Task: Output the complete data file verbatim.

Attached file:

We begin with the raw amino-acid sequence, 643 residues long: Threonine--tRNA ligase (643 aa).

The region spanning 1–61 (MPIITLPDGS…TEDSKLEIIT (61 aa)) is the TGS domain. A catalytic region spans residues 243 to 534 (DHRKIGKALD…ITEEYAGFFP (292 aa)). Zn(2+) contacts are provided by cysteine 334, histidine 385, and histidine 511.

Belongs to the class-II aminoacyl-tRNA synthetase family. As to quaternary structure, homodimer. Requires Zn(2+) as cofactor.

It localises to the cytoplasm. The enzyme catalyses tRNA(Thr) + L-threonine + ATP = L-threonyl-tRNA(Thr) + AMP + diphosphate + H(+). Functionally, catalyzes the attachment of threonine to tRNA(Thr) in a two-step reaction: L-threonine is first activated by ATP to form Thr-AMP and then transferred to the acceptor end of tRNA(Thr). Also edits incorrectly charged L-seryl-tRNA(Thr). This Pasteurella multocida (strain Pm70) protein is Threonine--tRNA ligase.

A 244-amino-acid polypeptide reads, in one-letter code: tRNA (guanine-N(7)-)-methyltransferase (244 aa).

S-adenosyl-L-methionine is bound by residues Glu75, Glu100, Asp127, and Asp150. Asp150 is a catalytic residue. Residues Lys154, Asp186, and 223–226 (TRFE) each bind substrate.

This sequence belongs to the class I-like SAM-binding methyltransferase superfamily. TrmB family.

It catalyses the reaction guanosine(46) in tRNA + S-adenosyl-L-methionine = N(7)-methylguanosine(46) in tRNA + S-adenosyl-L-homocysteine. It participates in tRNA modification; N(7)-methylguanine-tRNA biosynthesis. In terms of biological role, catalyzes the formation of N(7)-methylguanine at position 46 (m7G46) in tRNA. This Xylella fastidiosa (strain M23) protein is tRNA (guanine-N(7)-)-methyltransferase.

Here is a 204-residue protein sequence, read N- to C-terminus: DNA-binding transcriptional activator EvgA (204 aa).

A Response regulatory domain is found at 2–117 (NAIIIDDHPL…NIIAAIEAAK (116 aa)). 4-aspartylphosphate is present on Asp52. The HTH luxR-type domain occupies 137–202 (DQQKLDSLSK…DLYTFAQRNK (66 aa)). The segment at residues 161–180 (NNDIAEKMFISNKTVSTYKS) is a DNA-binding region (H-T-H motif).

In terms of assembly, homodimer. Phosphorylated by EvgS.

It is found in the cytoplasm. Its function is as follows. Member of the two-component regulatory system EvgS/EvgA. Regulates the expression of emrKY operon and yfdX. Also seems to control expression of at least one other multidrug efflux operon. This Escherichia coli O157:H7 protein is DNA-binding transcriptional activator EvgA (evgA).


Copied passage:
We begin with the raw amino-acid sequence, 643 residues long: Threonine--tRNA ligase (643 aa).

The region spanning 1–61 (MPIITLPDGS…TEDSKLEIIT (61 aa)) is the TGS domain. A catalytic region spans residues 243 to 534 (DHRKIGKALD…ITEEYAGFFP (292 aa)). Zn(2+) contacts are provided by cysteine 334, histidine 385, and histidine 511.

Belongs to the class-II aminoacyl-tRNA synthetase family. As to quaternary structure, homodimer. Requires Zn(2+) as cofactor.

It localises to the cytoplasm. The enzyme catalyses tRNA(Thr) + L-threonine + ATP = L-threonyl-tRNA(Thr) + AMP + diphosphate + H(+). Functionally, catalyzes the attachment of threonine to tRNA(Thr) in a two-step reaction: L-threonine is first activated by ATP to form Thr-AMP and then transferred to the acceptor end of tRNA(Thr). Also edits incorrectly charged L-seryl-tRNA(Thr). This Pasteurella multocida (strain Pm70) protein is Threonine--tRNA ligase.

A 244-amino-acid polypeptide reads, in one-letter code: tRNA (guanine-N(7)-)-methyltransferase (244 aa).

S-adenosyl-L-methionine is bound by residues Glu75, Glu100, Asp127, and Asp150. Asp150 is a catalytic residue. Residues Lys154, Asp186, and 223–226 (TRFE) each bind substrate.

This sequence belongs to the class I-like SAM-binding methyltransferase superfamily. TrmB family.

It catalyses the reaction guanosine(46) in tRNA + S-adenosyl-L-methionine = N(7)-methylguanosine(46) in tRNA + S-adenosyl-L-homocysteine. It participates in tRNA modification; N(7)-methylguanine-tRNA biosynthesis. In terms of biological role, catalyzes the formation of N(7)-methylguanine at position 46 (m7G46) in tRNA. This Xylella fastidiosa (strain M23) protein is tRNA (guanine-N(7)-)-methyltransferase.

Here is a 204-residue protein sequence, read N- to C-terminus: DNA-binding transcriptional activator EvgA (204 aa).

A Response regulatory domain is found at 2–117 (NAIIIDDHPL…NIIAAIEAAK (116 aa)). 4-aspartylphosphate is present on Asp52. The HTH luxR-type domain occupies 137–202 (DQQKLDSLSK…DLYTFAQRNK (66 aa)). The segment at residues 161–180 (NNDIAEKMFISNKTVSTYKS) is a DNA-binding region (H-T-H motif).

In terms of assembly, homodimer. Phosphorylated by EvgS.

It is found in the cytoplasm. Its function is as follows. Member of the two-component regulatory system EvgS/EvgA. Regulates the expression of emrKY operon and yfdX. Also seems to control expression of at least one other multidrug efflux operon. This Escherichia coli O157:H7 protein is DNA-binding transcriptional activator EvgA (evgA).